The key to economic success among leading nations has always been a well-educated workforce underpinned by visionary leadership. This is well illustrated in Germany, Japan, South Korea and lately Singapore.

Our government has not formulated a decisive, bold, coherent and visionary economic policy to address the conundrum facing the country, namely a growing population and anaemic economic growth.

Gifted black children from the townships and rural areas cannot enrol at private schools because their parents cannot afford the fees. Private schools are being demonised by politicians and other sectors of the black community because of this.

The enrolment at private schools should therefore include 10% gifted black children from poor communities. In turn, the government should provide a reasonable school grant, which private schools are now forfeiting.

The private sector must take an active interest by offering bursaries and employment to these pupils on graduation. They should be given proper training so that they can occupy executive positions in the corporate world. The spin-offs will be immense for the country as a whole. They will bring their own creativity, innovations and vision to the corporate world.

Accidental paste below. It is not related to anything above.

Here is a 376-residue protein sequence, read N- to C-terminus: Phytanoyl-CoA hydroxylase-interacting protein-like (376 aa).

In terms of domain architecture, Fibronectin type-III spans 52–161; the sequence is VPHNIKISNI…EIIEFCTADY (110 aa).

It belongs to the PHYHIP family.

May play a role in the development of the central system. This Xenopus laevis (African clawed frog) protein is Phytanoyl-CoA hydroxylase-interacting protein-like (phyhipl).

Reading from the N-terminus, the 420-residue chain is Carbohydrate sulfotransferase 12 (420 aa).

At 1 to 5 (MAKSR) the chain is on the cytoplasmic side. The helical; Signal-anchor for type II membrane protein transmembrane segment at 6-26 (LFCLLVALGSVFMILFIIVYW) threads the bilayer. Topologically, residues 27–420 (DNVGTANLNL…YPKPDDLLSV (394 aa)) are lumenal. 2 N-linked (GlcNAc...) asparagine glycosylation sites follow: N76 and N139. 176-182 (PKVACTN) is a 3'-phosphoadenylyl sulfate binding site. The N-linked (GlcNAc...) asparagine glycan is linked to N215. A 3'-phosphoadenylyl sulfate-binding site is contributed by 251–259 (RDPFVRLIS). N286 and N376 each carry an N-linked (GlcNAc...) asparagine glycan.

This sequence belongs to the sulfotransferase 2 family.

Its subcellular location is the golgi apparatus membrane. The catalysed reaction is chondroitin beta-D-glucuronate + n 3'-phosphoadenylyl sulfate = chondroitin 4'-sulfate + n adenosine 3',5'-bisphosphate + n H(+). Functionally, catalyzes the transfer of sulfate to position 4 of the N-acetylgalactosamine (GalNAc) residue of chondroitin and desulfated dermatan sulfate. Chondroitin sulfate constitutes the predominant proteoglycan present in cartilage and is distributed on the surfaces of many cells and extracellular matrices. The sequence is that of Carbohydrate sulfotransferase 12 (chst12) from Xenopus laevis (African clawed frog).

This plan will force black and white to work for the good of the country by pooling the resources of the rich and poor black communities. There is still enough goodwill in our country to bring the plan to fruition if it is accepted by top businesspeople.

Current redress interventions in the corporate world have failed due to poor execution and lack of genuine commitment. The widening gap between SA’s rich and poor is  unsustainable and will inevitably lead to the collapse of the status quo.

Jeffrey Mothuloe
Montana Park